Anyone who has tried knows all too well the challenge of preparing a recipe for the very first time. The list of ingredients, the quality of the raw materials and the instructions about the steps and timing do not always guarantee the desired result. In the kitchen, failure or success depends altogether on the skills of the cook, acquired through years of learning and experience. The economy works in a similar way. In the production of goods and services, the secret ingredient is not raw materials or machines, but knowledge.
The importance of knowledge and intangibles in globalization is a very tangible reality. Trade in services represents between 20 and 25% of global trade, data transfers over the internet have grown by 500% between 2010 and 2017, and the diffusion of knowledge has multiplied by 1.4 since the great financial crisis of 2008. While multinational companies build research and development (R&D) centers across countries, trade in services in sectors like telecom, IT or biotechnology continue to grow, following a dynamic that is independent from the trade in goods.
The production of vaccines against Covid-19 is a good example. Scientific knowledge underpins the creation of vaccines made by Moderna and Pfizer-BioNTech, the most popular in the European Union with more than 480 million administered doses. Nonetheless, in order to carry out a global immunization campaign and vaccinate seven billion people, it is necessary to produce at least 14 billion doses, and that requires another type of knowledge. Vaccine production and distribution firms need to build their own supply chains, from pharmaceutical ingredients and specialized machinery to syringes and freezers. Developing these supply chains, made by hundreds of firms, requires material goods but also intangibles, particularly human capital delivered through services, ideas and intellectual property.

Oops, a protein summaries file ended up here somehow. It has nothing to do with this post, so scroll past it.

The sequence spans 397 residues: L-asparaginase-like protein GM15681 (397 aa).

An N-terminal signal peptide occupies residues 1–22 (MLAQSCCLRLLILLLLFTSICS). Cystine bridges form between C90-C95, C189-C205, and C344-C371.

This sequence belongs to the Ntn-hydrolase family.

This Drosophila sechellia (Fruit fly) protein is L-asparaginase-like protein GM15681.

This new recipe of international trade not only defies the notion that globalization is in decline but shows that it is actually changing, that it is becoming immaterial, digital and knowledge-intensive. The challenge is that not every country is ready to make the best of this Globalization 2.0.
The recent disruptions in supply chains and shortages of certain goods have focused attention on the material side of the economy. Avoiding dependence on certain goods produced in other countries has become the mantra of European industrial policy. However, it would be a mistake to emphasize dependence. In a world where economies are interrelated, the European Union, because of its size and population, will carry a lower weight in the global economy, and it is neither feasible nor desirable for the goods and services consumed in the EU to be produced within the EU.
Europe’s growing economic dependence on the rest of the world is inevitable and should be presented as a positive development. The loss of Europe’s relative weight in the global economy means that a growing share of innovations and new products that Europeans buy will be produced outside the EU. In exchange, European industries will be able to specialize in the production of certain goods and services in which they are more competitive, and at the same time, European firms and citizens will benefit from a growing number of innovations and technologies developed outside the EU.
Europe needs to choose which sectors it wants to stand out in and its industrial policy should take into account the fact that ideas and knowledge are crucial in this new globalization. The bad news is that the share of Europe’s gross domestic product spent on R&D has been mostly flat since 2010 and that the EU has just two universities among the top 50 in the world. The good news is that the EU has the human capital, infrastructure and institutions to continue being a leader in the most dynamic and competitive economic sectors. The recipe for success requires more investment in centers of excellence that are at the knowledge frontier. This is how the European economy will get its Michelin star.